Holiday gift boxes, wrapped with ribbons.It only takes seconds to help us out. Just go to our website and click the yellow "Donate" button. Or, if you prefer the paper method, you may make out a check to "Hoosier History Live" and mail it to Hoosier History Live, P.O. Box 44393, Indianapolis, IN 46244-0393. We will list you on our website, unless you wish to remain anonymous. You also may memorialize a loved one if you wish; just make a note with either your online contribution or on your paper check.

We also try to maintain some of those old-fashioned journalism principles about trying to keep editorial content separate from financial contributions.

For questions about becoming an underwriting sponsor (the underwriter level includes logos on our website and newsletter and spoken credits in the live show), contact our producer, Molly Head, at molly@hoosierhistorylive.org, or (317) 927-9101. If you have any questions at all about how we are organized, please feel free to talk to our producer.

Also, the Irvington Library Listening Group continues to meet on a regular basis from noon to 1 p.m. on Saturdays to listen to and discuss the live show. If you think you would enjoy listening with fellow history lovers, just stop by the library at 5626 E. Washington St. in Indianapolis and ask for the listening group.

By the way, it's easy to form your own listening group; all you need is a relatively quiet room with comfortable chairs and either a radio or an online listening device to pick up the show from the live Web stream on Saturdays. We do have listeners all over the country. A weekly listening group is an easy way to get "regulars" into your organization or place of business.

Dec. 21 show

Victorian-era and ethnic holiday traditions

Buckle up for a time-traveling sleigh ride with Hoosier History Live! as we explore holiday traditions of earlier eras - as well as yule-season and new year customs brought to this country by various ethnic heritage groups.

Nancy Grant's 1991 book "Christmas in America" highlights holiday traditions in the United States.Did your family or ancestors ever set out a pair of shoes for St. Nick? That footwear-shuffling Christmas season tradition was an Eastern European custom.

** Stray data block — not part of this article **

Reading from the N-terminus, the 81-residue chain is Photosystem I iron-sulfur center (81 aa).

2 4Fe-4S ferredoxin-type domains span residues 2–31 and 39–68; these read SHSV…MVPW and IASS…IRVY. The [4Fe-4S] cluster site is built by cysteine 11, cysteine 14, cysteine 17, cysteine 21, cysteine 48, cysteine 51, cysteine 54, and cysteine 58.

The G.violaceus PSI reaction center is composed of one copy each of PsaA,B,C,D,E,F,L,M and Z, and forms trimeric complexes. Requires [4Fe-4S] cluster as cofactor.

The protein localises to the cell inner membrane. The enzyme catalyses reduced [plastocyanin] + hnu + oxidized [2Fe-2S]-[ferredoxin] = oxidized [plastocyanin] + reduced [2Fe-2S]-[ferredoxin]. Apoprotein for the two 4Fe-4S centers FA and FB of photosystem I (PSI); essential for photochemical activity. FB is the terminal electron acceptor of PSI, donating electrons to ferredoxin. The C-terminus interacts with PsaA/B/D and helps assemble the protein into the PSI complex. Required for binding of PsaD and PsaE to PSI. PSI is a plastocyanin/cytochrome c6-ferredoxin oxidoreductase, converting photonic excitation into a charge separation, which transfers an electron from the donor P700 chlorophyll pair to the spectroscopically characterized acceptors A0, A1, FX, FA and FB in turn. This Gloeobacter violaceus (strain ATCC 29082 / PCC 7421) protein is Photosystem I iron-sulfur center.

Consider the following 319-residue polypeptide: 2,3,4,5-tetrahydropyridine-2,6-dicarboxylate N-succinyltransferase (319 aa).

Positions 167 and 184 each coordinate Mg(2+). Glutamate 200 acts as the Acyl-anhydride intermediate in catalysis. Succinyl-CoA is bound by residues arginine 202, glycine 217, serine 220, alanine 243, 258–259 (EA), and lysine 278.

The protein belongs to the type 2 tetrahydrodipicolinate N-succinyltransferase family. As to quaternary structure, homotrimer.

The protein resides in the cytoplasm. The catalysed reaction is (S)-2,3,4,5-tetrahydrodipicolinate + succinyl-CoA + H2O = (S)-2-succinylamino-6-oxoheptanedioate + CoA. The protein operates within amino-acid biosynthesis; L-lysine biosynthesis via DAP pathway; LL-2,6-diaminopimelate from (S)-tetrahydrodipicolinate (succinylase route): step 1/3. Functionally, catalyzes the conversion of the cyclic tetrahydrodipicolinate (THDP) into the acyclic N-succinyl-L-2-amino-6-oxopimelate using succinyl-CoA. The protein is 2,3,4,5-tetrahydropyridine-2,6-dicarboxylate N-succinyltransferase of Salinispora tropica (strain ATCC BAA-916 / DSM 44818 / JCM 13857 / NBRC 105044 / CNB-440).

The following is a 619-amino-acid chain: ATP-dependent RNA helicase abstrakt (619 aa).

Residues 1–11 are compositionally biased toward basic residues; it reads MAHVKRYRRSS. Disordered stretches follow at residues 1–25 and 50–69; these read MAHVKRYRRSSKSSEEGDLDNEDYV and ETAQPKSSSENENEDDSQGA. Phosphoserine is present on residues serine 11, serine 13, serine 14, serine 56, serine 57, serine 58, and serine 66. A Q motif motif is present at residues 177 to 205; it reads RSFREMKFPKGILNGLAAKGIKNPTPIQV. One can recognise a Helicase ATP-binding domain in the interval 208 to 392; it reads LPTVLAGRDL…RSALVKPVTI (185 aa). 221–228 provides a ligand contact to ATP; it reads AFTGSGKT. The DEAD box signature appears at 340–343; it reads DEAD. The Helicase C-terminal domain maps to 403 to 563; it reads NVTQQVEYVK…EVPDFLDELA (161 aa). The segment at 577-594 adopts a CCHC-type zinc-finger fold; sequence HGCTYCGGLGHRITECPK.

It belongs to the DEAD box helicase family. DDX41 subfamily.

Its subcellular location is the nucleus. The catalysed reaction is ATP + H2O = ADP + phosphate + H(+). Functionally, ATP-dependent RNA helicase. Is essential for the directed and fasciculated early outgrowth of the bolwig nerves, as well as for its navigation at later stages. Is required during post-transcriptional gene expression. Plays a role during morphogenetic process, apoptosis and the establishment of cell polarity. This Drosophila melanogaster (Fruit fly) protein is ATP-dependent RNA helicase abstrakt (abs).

Ever wonder about the evolution of holiday greeting cards and what they would have been like during the Victorian era? An immigrant from an ethnic heritage group started the mass printing in America of holiday cards during the 1870s. (You will have to tune in to learn details.)

To share insights about ethnic immigration holiday traditions - cherished, bygone or transformed in various ways - Nelson will be joined in studio by a diverse group of guests. They also will share insights about folk traditions associated with the holidays during the Victorian and Edwardian eras stretching from the mid-1800s through the early 1900s.

Nelson's guests will be:

  • Nancy Grant, a journalist, photographer and speaker based in Louisville. During her career, Nancy has written about a wide range of topics, including the history behind some of the most popular Christmas traditions. Her book Christmas in America (1991) described the evolution of greeting cards, holiday trees decorated with lights and other traditions.
  • Period decorations adorn the Christmas tree in the front parlor of the Benjamin Harrison Presidential Site.Olga  Imperial Keegan of Carmel, whose parents immigrated from the Philippines. A past president of the Association of International Women, Olga is a real estate agent and mother of four. She also has been a volunteer host for the International Center of Indianapolis.
  • And Rosaleen Crowley, a Carmel-based artist and poet who immigrated from Ireland in 1990. A painter, Rosaleen has just opened Roscro & Co., a new studio in Carmel, and has had a long career in education, speech and drama. She is a graduate of the National University of Ireland and the London College of Music. For 10 years, she owned a business that helped families adjust to their new communities and adapt to their host culture.

Fun fact: As regular listeners of Hoosier History Live! - or visitors to the Benjamin Harrison Presidential Site - may recall, the only American president elected from the Hoosier state has a yule-season claim to fame. Benjamin Harrison (who served from 1888 to 1892) and First Lady Caroline Scott Harrison became the very first First Family to have a decorated Christmas tree in the White House.

We explored this aspect of their heritage during a holiday season show in 2011 with Jennifer Capps, curator of the presidential site. During the show, Jennifer noted that President Harrison, who had a beard and a slightly stocky frame, portrayed Santa on at least one occasion.

© 2013 Hoosier History Live! All rights reserved.

Hoosier History Live!
P.O. Box 44393
Indianapolis, IN 46244
(317) 927-9101